Ling484 Notes |
A. C. Brett acbrett@uvic.ca
Department of Linguistics University of Victoria Clearihue C139 |

Finite-State Automata are important because of their *equivalence*
to the *Type 3* grammars of the
Chomsky Hierarchy, a fact
established by
Chomsky and Miller (1958).
The equivalence of a Finite-State Automaton to a Type 3 grammar
means that, given a Type 3 grammar *G,* a Finite-State Automaton
*A* can be devised that recognises just the sentences generated
by *G.*
In fact, the Type 3 grammars, which are also known as the regular or
right-linear grammars, are often identified as the "finite
grammars" because of their equivalence to finite automata.

Another variety of automaton, namely the
Push-Down Automaton,
is the subject of another note.
The Push-Down Automaton differs from the Finite-State machine only
in that it is equipped with a memory
device that functions as a *push-down store,* which is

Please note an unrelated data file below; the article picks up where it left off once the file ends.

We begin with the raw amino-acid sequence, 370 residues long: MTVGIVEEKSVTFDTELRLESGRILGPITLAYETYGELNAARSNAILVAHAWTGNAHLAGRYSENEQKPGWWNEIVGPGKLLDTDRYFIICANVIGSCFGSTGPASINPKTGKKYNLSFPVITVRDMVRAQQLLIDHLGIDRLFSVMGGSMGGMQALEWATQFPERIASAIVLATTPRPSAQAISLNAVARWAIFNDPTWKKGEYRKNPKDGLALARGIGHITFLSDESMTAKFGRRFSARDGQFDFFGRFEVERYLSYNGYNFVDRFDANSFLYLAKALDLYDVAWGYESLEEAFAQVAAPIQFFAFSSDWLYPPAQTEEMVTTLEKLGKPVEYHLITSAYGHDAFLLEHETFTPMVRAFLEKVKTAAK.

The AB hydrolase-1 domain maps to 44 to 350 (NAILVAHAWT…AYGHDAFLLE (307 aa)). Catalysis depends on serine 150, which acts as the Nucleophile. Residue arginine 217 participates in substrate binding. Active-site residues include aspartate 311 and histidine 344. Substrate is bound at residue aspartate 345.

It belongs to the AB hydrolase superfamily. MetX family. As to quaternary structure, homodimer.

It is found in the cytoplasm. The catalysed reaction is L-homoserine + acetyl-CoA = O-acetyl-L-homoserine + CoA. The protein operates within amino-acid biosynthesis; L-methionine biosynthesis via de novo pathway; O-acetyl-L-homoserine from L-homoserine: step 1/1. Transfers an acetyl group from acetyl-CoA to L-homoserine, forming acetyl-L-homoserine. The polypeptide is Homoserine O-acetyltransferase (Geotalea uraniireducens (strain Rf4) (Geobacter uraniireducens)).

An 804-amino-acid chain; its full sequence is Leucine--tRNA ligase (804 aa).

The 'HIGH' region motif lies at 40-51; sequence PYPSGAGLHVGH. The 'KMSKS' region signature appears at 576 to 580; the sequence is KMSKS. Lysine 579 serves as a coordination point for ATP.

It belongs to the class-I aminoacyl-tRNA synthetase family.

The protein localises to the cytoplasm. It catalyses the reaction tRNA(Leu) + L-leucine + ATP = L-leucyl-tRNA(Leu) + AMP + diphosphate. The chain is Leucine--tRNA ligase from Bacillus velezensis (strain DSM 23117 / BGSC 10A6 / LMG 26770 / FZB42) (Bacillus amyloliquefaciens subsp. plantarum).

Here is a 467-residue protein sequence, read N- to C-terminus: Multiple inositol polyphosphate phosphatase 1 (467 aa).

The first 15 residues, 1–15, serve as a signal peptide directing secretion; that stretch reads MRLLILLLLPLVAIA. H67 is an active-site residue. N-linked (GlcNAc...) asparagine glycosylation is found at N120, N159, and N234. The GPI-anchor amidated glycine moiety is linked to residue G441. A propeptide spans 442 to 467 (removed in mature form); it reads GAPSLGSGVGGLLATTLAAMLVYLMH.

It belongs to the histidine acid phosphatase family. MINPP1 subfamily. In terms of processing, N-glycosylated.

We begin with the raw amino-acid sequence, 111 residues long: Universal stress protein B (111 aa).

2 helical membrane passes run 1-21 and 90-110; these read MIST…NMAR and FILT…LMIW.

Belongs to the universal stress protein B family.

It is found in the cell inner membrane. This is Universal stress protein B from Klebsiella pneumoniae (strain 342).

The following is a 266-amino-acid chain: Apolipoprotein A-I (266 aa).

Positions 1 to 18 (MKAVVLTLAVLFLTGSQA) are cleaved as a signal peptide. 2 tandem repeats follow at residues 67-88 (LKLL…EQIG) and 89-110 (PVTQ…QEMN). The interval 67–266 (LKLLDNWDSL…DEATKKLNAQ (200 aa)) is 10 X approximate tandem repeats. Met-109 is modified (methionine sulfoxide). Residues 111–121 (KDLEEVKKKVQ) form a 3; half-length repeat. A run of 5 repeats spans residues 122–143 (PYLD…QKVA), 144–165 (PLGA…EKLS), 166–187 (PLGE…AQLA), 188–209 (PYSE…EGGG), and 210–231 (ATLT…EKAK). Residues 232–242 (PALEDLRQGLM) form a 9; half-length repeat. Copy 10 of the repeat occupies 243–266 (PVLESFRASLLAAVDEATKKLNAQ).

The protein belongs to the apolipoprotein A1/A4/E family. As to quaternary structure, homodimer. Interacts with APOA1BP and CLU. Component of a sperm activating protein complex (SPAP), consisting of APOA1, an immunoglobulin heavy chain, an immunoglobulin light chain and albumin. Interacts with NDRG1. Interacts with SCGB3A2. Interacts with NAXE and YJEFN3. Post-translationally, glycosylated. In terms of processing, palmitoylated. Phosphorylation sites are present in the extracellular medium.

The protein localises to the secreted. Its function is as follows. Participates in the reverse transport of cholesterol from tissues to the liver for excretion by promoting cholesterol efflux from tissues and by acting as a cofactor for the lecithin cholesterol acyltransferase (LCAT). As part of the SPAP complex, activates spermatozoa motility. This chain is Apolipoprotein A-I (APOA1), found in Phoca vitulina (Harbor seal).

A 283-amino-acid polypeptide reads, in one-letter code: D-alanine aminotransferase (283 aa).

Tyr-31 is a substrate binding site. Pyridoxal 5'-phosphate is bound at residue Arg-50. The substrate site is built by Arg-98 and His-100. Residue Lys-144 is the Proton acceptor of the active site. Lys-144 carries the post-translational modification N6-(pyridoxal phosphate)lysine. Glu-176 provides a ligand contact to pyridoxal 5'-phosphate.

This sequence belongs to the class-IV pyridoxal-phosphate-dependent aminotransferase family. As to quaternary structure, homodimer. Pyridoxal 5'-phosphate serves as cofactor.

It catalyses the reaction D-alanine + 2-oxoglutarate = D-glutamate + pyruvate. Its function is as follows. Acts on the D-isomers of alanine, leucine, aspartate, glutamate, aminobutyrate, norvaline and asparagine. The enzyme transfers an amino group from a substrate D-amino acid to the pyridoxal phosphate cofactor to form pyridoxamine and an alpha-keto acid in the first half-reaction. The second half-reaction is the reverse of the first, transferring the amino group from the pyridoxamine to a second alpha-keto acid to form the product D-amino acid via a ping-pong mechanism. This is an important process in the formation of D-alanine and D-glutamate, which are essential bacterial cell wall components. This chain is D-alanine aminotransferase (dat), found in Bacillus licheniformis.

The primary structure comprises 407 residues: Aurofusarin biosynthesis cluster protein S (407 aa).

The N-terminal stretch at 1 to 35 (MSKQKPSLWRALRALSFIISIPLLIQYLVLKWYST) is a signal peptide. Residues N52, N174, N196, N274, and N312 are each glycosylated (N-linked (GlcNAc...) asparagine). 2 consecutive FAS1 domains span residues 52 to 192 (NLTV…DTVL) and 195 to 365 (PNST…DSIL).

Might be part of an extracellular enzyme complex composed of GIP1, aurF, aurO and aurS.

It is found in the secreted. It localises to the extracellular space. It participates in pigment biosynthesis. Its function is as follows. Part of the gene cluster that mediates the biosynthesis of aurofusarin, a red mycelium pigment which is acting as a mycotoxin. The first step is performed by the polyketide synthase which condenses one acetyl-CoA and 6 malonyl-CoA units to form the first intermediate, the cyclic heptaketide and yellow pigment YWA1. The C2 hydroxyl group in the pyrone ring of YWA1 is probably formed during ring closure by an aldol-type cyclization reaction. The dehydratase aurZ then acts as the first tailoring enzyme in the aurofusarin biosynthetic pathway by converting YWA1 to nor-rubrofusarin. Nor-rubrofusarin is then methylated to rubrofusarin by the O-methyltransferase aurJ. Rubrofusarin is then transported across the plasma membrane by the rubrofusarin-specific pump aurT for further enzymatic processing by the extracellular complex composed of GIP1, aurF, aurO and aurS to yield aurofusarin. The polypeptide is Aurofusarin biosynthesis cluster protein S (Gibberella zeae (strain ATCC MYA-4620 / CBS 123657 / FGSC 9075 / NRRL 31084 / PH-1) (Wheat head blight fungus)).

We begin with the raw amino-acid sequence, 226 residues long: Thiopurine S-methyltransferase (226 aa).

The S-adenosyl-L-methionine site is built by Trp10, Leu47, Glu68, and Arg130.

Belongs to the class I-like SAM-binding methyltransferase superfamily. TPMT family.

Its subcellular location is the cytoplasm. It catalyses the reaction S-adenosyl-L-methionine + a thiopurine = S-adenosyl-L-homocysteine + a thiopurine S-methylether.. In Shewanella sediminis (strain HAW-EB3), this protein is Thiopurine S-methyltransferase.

often called a *stack.*
The Finite-State Automaton itself does not include a memory device.
Push-Down Automata are equivalent to *context-free* grammars,
also known as the Chomsky Type 2 grammars, which means that,
given a context-free grammar *G,* a Push-Down Automaton *A*
can be devised that recognises just the sentences
generated by *G.*

The Finite-State Automata and their equivalence to finite grammars are the subject of this note. The following topics are discussed:

- Input Tape
- Read Unit
- Control Unit
- Ordered Quintuple Specification
- Transition Function
- Language of the Automaton
- Reductions
- Equivalence to Finite Grammars
- Example
- Transition Network
- Accepting Paths
- Nondeterministic Automata

- a
*Control Unit,* - a
*Read Unit,*and - an
*Input Tape,*